Pleasure factor

A variety of colours and textures make Buddha bowls visually appealing. Having vegetables of different colours is an excellent way to make your meal a pleasure for the eyes to devour. For texture, combining raw and cooked ingredients gives your tummy an experience it’ll want to relive again and again!

Want to try it? Our Californian veggie Buddha bowl is just the recipe for you!

Dragon bowls

Very similar to the Buddha bowl in terms of ingredients, the dragon bowl has a little something up its sleeve: its sauce. It was only recently that the vegan restaurant Aux Vivres revealed this fiercely guarded secret. Despite the numerous recipes that are circulating online, the success of this one is crazy. A warning was even launched to consumers saying that the sauce was dangerously addictive. Once you’ve tasted it, you can’t live without it! Without further ado, here is the delicious recipe:

  • ¼ c yeast
  • 3 tbsp olive oil
  • 2 tbsp maple syrup
  • 2 tbsp tamari
  • 2 c tbsp water
  • 2 cloves garlic

Poke bowls

Poke Bowls

A classic Hawaiian vegetarian, the poke is really becoming popular. For people who love raw fish, this is a revelation! This dish is composed of large cubes of raw fish or seafood generally seasoned with soya sauce and sesame oil. It’s accompanied by seaweed, avocado and rice, and garnished with sesame seeds, shallots and minced jalapeño. It’s important to dip the fish in the marinade two or three hours ahead of time. For a classic recipe, try this homemade ahi tuna poke bowl recipe, but for something a little crazy, try this sesame and soy watermelon poke instead.

Looking for a vegan version? Replace the fish with tofu, seitan or tempeh and voilà!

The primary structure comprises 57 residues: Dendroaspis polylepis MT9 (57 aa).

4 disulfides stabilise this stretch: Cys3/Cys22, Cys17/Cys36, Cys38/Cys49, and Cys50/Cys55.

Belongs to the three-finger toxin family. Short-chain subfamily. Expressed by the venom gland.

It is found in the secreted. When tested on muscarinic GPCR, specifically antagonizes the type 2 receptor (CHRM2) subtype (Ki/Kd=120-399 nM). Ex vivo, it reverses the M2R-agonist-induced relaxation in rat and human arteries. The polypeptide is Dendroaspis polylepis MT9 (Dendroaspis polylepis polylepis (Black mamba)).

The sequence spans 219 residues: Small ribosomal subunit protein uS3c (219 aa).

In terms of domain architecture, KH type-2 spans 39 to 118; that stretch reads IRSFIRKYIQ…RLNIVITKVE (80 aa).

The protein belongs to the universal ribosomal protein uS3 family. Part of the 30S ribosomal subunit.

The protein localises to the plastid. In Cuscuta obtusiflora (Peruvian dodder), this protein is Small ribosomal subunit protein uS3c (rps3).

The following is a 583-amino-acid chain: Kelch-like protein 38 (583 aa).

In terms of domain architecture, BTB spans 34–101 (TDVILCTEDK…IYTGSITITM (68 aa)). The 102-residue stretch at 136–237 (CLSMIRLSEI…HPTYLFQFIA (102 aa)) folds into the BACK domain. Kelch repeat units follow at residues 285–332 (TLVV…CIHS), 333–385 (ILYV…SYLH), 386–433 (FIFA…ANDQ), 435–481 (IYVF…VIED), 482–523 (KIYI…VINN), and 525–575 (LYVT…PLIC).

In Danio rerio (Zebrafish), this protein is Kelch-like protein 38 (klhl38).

Originally Korean, bibimbaps made their way to Canada a long time ago. Although less known that other types of bowls, they’re becoming more popular because other one-bowl meals are becoming popular. It’s an exquisite marriage of rice, beef, seasoned blanched or stir-fried vegetables topped with an egg.

Although originally served with meat, vegetarianism has given rise to meatless versions. So why not try this vegetarian Korean dolsot bibimbap, a delicious variation of the Asian meal.

Breakfast smoothie bowl

Breakfast Bowls

Everyone knows that breakfast is the most important meal of the day. If you’re like me, you’re starting to get tired of toast and cereal, so what could be better than a nice banana chocolate chunk smoothie bowl or a banana and coconut smoothie bowl with chia, muesli and pomegranate seeds to start the day!



You’re now well-equipped to start benefitting from this delicious way of eating, if it’s not already the case. Let us know which are your favourite bowls and most of all, don’t hesitate to share your recipes with us!


    • Ruth says:

      For the dragon bowl dressing recipe, you note that there is 1/4 cup yeast in the dressing. I’m assuming you mean nutritional yeast, rather than brewer’s yeast??